Manor Farm of Bois de Chênes
Bois de Chênes is a protected natural landscape and heritage site in Genolier which is home to a manor dating from the 17th century and comprises a farm and its annexes. The restoration project was carried out by the Fondation du Bois de Chênes from 2016 to 2019 and was funded by private foundations and associations closely related to natural heritage and Bois de Chênes. The project also benefited from the support of federal bodies via national and cantonal grants for monuments and sites and from the village of Genolier.
The manor farm was built between 1688 and 1694 by Etienne Quisard, Lord of Grivins and Genolier. Farming at the site ended in 1960 while the manor house remained inhabited. In past years, minimal measures were taken to care for the home and the farm did not undergo any of the usual advances towards modernisation. As such, the farm entered the new century in a good state of conservation and was listed as a protected building in 2016. The structure and interiors did however suffer some notable decline, intensified by the negative effects of humidity. Considerable amounts of salvage material had also accumulated in the surrounding buildings and attic.
An assessment of the state of conservation of the buildings was made in 2010, followed by meetings about its future. The restoration paid great respect to the construction and its natural environment. Its typology, the materials used and its special characteristics were each given special consideration. The high quality of workmanship, appropriate to a site of such historical substance, is evident. Sustainable technology was employed where possible and the wastewater management system is especially innovative. As the site is subject to strict national laws for safety due to its close proximity to the water source for the surrounding villages of Genolier, a filtration and evaporation system was built using biological and natural resources. This system is a pilot project in the region and should serve as a powerful example for heritage professionals across Europe.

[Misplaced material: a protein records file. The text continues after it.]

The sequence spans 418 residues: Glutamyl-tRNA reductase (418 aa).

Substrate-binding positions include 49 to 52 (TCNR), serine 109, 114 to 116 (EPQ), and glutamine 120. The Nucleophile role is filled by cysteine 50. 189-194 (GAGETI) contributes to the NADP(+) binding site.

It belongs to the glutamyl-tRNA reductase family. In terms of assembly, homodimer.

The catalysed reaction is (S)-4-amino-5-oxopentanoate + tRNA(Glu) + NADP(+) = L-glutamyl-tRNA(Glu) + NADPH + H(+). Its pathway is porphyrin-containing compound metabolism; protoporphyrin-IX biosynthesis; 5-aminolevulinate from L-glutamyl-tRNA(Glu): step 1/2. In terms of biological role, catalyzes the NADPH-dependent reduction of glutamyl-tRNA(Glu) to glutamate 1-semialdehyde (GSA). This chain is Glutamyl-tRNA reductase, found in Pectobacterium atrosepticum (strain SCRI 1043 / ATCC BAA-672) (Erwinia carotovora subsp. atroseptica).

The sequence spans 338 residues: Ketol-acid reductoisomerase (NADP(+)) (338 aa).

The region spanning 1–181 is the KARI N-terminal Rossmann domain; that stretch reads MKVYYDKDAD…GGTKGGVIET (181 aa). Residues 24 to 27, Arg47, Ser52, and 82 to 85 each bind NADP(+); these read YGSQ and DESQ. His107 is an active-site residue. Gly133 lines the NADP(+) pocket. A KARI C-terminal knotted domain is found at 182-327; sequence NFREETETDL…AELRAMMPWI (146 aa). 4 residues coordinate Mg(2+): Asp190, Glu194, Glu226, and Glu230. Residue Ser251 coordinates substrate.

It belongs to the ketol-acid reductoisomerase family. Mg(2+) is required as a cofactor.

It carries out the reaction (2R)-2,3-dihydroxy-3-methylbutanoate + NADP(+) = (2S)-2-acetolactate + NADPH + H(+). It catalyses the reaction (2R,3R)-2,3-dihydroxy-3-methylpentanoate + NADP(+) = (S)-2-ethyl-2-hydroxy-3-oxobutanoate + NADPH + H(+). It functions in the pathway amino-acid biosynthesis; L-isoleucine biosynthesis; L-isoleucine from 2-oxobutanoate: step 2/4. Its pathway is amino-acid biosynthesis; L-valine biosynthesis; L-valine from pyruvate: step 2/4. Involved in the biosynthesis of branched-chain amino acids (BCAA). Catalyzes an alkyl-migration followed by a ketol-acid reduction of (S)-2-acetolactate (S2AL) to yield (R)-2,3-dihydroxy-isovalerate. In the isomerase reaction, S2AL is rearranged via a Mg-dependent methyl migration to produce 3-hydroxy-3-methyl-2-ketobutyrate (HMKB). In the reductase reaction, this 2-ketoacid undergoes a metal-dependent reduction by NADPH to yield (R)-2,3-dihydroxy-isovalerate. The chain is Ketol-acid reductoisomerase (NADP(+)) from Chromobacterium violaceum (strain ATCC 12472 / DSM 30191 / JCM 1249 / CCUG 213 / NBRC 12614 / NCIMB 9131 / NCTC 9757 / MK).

The project has opened the complex to new uses: the buildings are now home to a welcome and information centre; training, educational and exchange spaces; and homes for the site’s intendants. Besides these practical uses, it has strengthened the local community’s attachment to the site and has enjoyed a surge in visitors.
The Jury reflected that “this project is a respectful conservation that integrates best practice approaches to the building and its surrounding landscape. The history of the agricultural activity at the farm, itself a representative of the vernacular architecture of this region, has been maintained. The solutions employed are respectful of the environment with the use of local materials and solar panels for energy ensuring a low impact while the water treatment system based on traditional practices is a natural method of recycling water. The management of the surrounding forest is also connected to the management of the building. Finally, the project is an interesting example at a small level where public-private partnership has been established to address financial stability”.